It’s been a few years since particular articles on any of the array of environmental disasters currently in train have genuinely startled me. Just about every morning I encounter a few such articles, and though they pain me just as the constant horror show of the Bush Administration’s words and deeds do, they never surprise me. This morning, for instance, I read an article by James Randerson in the Guardian reporting that 60 leading primatologists from the world conservation union, the International Primatological Society and Conservation International, has released a report that twenty-five primate species are close to extinction. “You could fit all the surviving members of these 25 species in a single football stadium; that’s how few of them remain on Earth today,” said Russell Mittermeier, the president of Conservation International.”
Though this article saddened me, it did not surprise me. Similarly, Richard A. Kerr’s article in the October 5 issue of Science (the weekly magazine published by the American Association for the Advancement of Science) titled “Battered Arctic Sea Ice Down for the Count?” took note of the “quantum leap downward” in the quantity of Arctic sea ice this last summer. I hadn’t previously seen the graph that makes the immense shift in a single year from the pattern of decades dramatic and scary, and I hadn’t read the comment by polar researcher John Walsh that although abrupt changes can occur in models, “this is the first time we may have seen it in the real word,” but I had read articles in which scientists warned that projections for the pace of global warning were constantly being revealed as overly optimistic. So I found nothing surprising there.
I was, however, stunned when I turned the page and saw the title of the next story, “Greening the Meeting” The heading for “Greening the Meeting” declares: “Scientific travel pours huge amounts of greenhouse gases into the atmosphere. Some [professional science] societies are changing the way they run their annual meetings—and a few scientists are proposing even more drastic changes”. The opening paragraphs offer the usual dismaying figures about the environmental costs of conferences and meetings and notes that a scientific conferences service provider lists in its online directory nearly 4000 events scheduled for the next two years. Although some of these conferences are small, some draw thousands of attendees. (The AAAS’s own annual meeting, for instance, drew 8000 this year.) It’s a difficult problem, as the article notes. An inset offers the magazine’s readers eight travel tips for reducing the environmental footprint of professional travel.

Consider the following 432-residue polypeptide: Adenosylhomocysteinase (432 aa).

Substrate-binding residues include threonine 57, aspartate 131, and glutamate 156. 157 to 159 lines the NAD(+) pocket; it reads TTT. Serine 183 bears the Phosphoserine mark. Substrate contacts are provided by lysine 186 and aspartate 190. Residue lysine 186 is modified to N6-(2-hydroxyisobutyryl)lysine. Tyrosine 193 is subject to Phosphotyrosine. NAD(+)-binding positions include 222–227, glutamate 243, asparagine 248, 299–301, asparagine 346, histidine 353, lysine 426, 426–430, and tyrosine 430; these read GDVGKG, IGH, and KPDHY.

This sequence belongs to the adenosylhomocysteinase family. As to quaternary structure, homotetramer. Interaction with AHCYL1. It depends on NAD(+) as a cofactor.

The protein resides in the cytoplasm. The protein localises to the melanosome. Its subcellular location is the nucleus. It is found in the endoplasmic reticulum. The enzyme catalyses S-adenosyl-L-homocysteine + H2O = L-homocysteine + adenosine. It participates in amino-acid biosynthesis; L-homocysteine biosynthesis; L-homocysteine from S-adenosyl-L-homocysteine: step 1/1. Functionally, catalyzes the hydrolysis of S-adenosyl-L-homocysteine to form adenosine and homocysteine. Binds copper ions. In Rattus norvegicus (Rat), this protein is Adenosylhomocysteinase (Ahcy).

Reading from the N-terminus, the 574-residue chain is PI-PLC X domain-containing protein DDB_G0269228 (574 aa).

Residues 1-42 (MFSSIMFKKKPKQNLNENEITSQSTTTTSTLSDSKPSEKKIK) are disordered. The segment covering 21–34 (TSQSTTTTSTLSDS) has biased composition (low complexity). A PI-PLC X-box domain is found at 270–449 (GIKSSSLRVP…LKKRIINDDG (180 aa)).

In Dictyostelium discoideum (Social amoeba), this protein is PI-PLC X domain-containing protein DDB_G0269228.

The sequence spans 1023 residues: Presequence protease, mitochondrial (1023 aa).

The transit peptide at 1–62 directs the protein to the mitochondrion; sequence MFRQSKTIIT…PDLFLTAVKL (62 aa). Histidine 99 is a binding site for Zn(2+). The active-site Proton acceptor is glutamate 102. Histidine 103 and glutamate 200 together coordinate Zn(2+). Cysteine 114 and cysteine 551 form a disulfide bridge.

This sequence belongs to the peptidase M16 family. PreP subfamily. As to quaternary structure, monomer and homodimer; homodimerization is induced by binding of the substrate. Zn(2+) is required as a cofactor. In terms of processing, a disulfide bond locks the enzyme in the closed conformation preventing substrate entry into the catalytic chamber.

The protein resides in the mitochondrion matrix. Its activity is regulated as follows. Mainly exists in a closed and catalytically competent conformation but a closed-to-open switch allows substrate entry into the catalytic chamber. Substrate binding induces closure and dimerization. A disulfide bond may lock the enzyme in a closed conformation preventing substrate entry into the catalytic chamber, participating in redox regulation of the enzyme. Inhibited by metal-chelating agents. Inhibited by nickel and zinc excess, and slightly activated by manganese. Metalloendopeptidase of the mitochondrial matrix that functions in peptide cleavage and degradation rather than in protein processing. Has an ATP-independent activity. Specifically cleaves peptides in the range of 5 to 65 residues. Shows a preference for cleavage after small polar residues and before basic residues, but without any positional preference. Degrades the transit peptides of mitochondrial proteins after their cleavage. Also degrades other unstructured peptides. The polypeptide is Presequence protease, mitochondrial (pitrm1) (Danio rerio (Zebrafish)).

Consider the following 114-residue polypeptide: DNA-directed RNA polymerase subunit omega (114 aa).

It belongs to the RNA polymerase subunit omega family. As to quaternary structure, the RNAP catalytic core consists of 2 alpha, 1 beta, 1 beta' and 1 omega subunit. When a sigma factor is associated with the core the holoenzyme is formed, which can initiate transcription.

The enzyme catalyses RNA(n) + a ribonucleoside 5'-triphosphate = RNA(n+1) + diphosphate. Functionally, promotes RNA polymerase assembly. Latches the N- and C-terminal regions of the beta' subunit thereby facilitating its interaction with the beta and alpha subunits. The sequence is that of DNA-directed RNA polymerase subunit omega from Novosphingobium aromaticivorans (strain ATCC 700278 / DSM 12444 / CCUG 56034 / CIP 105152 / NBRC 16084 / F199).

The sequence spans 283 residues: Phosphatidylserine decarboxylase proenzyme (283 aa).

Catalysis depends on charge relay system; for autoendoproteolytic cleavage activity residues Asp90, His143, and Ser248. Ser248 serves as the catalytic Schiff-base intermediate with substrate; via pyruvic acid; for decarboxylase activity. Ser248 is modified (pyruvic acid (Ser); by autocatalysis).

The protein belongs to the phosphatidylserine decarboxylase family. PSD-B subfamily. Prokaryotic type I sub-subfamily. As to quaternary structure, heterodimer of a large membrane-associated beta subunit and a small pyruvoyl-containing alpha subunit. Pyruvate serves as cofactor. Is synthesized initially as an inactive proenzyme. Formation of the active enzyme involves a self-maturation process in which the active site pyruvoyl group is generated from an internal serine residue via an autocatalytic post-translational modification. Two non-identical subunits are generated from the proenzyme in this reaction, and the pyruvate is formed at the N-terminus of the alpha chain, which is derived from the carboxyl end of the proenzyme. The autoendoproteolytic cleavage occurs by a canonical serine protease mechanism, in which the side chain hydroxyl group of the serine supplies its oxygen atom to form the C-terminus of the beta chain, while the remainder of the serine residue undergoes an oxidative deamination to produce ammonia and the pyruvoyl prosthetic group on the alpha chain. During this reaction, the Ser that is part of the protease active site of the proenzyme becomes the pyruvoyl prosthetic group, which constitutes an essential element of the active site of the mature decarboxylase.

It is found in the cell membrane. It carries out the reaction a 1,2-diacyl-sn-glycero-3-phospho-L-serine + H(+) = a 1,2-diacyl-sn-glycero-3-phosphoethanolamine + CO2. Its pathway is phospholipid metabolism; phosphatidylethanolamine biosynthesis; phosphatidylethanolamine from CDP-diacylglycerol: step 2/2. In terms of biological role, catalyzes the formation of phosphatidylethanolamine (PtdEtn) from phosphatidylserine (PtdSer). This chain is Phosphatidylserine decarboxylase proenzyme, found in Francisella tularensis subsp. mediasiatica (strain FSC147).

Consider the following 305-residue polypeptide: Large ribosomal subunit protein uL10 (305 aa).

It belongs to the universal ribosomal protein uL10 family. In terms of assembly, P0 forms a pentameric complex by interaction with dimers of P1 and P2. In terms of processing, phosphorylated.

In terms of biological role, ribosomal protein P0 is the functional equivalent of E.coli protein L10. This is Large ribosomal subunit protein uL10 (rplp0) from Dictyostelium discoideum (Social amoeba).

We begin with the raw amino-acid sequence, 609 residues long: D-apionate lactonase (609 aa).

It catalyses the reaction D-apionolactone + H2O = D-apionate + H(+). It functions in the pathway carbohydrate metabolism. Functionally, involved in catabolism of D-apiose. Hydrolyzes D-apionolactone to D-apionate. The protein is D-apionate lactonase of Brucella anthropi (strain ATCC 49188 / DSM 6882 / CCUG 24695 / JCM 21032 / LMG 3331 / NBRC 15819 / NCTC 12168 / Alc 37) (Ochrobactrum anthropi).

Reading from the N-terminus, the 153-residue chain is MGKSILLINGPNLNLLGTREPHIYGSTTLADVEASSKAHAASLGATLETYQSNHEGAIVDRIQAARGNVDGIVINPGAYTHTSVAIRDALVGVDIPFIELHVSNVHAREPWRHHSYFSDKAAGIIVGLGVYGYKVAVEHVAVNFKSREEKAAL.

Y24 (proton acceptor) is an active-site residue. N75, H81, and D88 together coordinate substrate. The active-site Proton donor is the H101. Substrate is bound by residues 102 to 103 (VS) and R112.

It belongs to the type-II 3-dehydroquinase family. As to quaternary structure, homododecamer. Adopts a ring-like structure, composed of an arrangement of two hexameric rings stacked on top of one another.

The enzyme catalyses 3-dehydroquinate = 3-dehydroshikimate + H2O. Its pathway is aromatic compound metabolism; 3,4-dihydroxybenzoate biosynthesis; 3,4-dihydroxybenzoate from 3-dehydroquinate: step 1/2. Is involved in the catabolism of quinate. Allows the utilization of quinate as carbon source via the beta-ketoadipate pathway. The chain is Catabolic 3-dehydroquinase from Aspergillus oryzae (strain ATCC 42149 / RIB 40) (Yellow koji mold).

The following article, “This Man Wants to Green Your Lab,” focuses on the efforts of Allen Doyle to “spread the gospel of sustainability from lab to lab,” but has a similar inset, this one titled “Lab tips” (that are all easy no-brainer practices that shouldn’t be as hard a sell as the article suggests they in fact are). David Grimm, the article’s author, notes: “Yet in Doyle’s experience, scientists are blasé about reducing their environmental footprint while at work. ‘There’s a bit of a “Don’t ask, don’t tell” culture out there,’ he says. Many researchers chastise the government for not doing more for sustainability, says Doyle, ‘but we’re ignoring the same issues in our own labs.’”
Grimm’s article doesn’t surprise me: it tells a familiar story of an activist meeting the ingrained resistance to responsible behavior that constantly, in our world, triumphs over logic. It’s the fact that some science societies are struggling with the environmental costs of professional travel that impresses me. Why? Because it means that the state of the environment has become so precarious that the very people who are researching climate change have realized (as most non-scientists have not, pace Greenpeace, Al Gore, & the host of environmental activists who have been struggling for years to bring both the political class and the general public to their senses) that significant behavioral change is essential now.